JP Morgan predicts the US dollar will suffer due to the QEII announcement. According to Tohru Sasaki, head of foreign exchange research, the dollar will fall to below 75 yen next year as it becomes the worlds "weakest currency" due to the Fed's monetary easing program. Sasaki predicts the US central bank, along with those in Japan and Europe will keep interest rates at record lows. Investors will turn away from these currencies and focus on the higher yields available elsewhere.

Ty sent Chuck and I a note the other day which I forgot to include in yesterday's Pfennig. The IMF reduced the weighting of the dollar and yen in the Special Drawing Rights basket, increasing the weight of the euro. Readers will recall that these SDRs were brought to the front of everyone's minds last year when both China and Russia suggested they replace the US$ as the world's reserve currency. The IMF bases the weightings on each countries share of global trade. But one currency is visibly absent from this basket; the Chinese Renminbi is not considered 'freely usable' by the IMF and therefore is not included in the valuation of the SDR. But with the Renminbi closely linked to the US$, its exclusion really doesn't impact the over value. Perhaps if/when the Renminbi starts trading more freely, the IMF will move it into the calculation, even further reducing the weight of the US$.

For now the SDR and its calculations really don't have much of an impact on the currency markets. But the shift by the IMF is another indication of the falling importance of the US$ and yen in the global markets, and the rising importance of the euro.

The Norwegian krone snapped an 8 day run of losses vs. the US$ and ended up as the top performing currency overnight. The krone benefitted from the calming of fears in Europe as the Irish debt crisis took a pause. We have long pointed to Norway as one of the most fiscally solid countries on the globe, and investors see Norway as having the world's smallest default risk. Norway's budget surplus equaled 10.3% of GDP last year as oil revenues helped boost the economy. Norway also has the lowest unemployment rate in Europe, and a fully funded pension system. Norway has become a safe haven currency, and should continue to be one of the 'base currencies' in investor's portfolios.

With the return of a bit of investor optimism, the higher yielding currencies of the commodity countries rebounded. The Brazilian real moved higher along with the Australian and New Zealand dollars. These three currencies were among the top performers vs. the US$ following the lead of the Norwegian krone. Most of the move was a reaction to the calming of the markets in Europe, and the support for Ireland which was announced by the EU. But the kiwi was also helped by a report released overnight which showed producer prices in New Zealand jumped faster than expected. PPI increased .7% during the third quarter, and Producer output prices rose an even greater 1.2%. Higher inflation rates may cause the central bank of New Zealand to have to raise rates more aggressively than previous estimates, widening the interest rate differentials which have supported the kiwi.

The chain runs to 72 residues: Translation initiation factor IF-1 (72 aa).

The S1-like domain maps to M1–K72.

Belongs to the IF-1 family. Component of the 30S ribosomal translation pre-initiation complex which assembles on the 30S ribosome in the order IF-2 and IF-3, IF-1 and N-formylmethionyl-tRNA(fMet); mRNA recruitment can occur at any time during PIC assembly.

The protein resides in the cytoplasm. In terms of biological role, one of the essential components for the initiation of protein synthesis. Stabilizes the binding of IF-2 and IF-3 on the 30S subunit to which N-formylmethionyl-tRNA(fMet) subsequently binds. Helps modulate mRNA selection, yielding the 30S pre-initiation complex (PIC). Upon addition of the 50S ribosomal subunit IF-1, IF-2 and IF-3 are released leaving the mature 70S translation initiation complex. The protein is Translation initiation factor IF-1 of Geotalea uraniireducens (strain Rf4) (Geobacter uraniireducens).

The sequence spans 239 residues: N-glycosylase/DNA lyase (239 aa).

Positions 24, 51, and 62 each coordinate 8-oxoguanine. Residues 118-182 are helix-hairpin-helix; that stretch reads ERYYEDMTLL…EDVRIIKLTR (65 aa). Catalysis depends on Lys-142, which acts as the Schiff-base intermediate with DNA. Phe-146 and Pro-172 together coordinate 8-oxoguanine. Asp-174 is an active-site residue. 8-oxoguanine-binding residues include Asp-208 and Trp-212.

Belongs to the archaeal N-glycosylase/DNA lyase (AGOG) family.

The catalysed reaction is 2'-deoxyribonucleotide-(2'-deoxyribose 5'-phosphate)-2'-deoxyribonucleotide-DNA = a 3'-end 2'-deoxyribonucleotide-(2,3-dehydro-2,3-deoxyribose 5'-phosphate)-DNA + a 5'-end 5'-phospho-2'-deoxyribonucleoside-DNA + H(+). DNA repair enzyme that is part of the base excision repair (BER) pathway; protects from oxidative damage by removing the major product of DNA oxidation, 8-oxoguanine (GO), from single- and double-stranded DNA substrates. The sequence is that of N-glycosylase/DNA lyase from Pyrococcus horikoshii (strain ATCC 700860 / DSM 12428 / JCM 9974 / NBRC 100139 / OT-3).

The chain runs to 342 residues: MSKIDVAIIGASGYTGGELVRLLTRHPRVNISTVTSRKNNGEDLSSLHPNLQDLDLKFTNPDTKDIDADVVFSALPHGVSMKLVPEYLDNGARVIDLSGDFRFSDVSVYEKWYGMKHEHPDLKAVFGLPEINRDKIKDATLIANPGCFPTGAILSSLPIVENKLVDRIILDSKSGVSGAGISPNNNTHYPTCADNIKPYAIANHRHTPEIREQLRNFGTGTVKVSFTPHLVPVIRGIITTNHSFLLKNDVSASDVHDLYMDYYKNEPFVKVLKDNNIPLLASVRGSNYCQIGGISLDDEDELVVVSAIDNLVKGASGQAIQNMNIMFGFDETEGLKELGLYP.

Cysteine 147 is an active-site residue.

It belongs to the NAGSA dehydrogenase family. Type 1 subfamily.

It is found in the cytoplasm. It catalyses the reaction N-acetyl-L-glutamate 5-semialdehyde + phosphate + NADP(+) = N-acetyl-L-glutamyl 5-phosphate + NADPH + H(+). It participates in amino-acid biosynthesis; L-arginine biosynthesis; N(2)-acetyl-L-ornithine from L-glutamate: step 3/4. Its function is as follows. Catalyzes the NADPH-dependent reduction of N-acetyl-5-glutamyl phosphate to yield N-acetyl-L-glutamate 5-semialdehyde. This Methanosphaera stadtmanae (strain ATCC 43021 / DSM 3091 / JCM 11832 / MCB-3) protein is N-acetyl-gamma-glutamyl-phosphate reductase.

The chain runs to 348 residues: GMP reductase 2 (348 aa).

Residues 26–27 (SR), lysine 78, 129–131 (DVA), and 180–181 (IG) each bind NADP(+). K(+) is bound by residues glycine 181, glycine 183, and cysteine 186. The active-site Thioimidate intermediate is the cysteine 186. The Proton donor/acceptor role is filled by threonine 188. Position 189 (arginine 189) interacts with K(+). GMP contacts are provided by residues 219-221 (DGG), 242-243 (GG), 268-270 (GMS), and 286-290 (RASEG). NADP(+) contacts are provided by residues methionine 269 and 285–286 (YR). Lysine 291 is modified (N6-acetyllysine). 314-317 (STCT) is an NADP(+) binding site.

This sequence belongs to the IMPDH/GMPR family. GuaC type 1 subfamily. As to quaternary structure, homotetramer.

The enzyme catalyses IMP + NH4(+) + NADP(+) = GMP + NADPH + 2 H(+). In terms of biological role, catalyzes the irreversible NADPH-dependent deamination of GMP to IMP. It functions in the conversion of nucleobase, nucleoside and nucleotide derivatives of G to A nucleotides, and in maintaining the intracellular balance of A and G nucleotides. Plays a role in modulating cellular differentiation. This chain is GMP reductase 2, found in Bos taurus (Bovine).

Gold also climbed overnight, jumping over $20 and snapping a 5 day losing streak. The weaker dollar and return of investor confidence in Europe seems to be reason for the turnaround in the shiny metal. Gold has been moving inversely to the greenback, so a weaker dollar caused a jump in the precious metals. Silver also turned around, rising back over $26 and looking like it could push the $30 barrier sometime soon. London based research firm GFMS, Ltd released a report yesterday which stated Silver would top $30 an ounce in 2011 on demand by investors seeking protection of their wealth. Sounds like the folks over at GFMS have been attending some of Chuck's recent talks!

Chuck sent me the following note to include in today's Pfennig, so I decided to end with it since it is some great news:

Chris...first of all... I want to thank everyone that sent me a note yesterday with their heartfelt words of comfort. I am a very lucky man to have such a "large family" of readers that care about others.

Second... wasn't it great / wonderful news to hear that our own Stan "The Man" Musial is being awarded the Presidential Medal of Freedom, just in time for his 90th birthday this Sunday? There's never been a combination of ball player, gentleman, father, the list could go on, but most of all a wonderful human being, like Stan Musial... Stan has a statue outside our baseball stadium that has these words inscribed on it... "here stands baseball's perfect warrior, here stands baseball's perfect knight.

To recap, investors have shifted their sentiment again, in favor of the euro and against the US$. The IMF reduced the weighting of the US and yen in the SDR, but won't include the Chinese Renminbi. Commodity currencies rally, led by the Norwegian Krone. And Gold finally snapped its losing streak and brought along Silver for the ride.

Currencies today 11/18/10: American Style: A$ .9882, kiwi .7772, C$ .9815, euro 1.3651, sterling 1.6013, Swiss $1.0134, . European Style: rand 6.9660, krone 5.9683, SEK 6.847, forint 201.52, zloty 2.882, koruna 18.0513, RUB 31.068, yen 83.31, sing 1.2947, HKD 7.7541, INR 45.23, China 6.6334, pesos 12.3032, BRL 1.7139, dollar index 78.50, Oil $81.65, 10-year 2.93%, Silver $26.5349, and Gold. $1,355.80

That's it for today. I also appreciate reading all of the nice emails you readers sent to us in support of Chuck. The community of Pfennig Pfnatics is a great big family, and it is just heartwarming to read how everyone is so supportive. It was great news to hear 'Stan the Man' got the Medal. My wife is good friends with one of Stan's daughters, and my daughter Lauren is in class with Stan's granddaughter. Lauren has had pancake breakfasts with Stan more than a few times on 'sleep-overs' and says he is the nicest 'old man' she knows. So a big Congratulations to Stan, it is an award he certainly deserves. Hope everyone has a Terrific Thursday!!

Chris Gaffney, CFA

Vice President

EverBank World Markets



Posted 11-18-2010 9:45 AM by Chuck Butler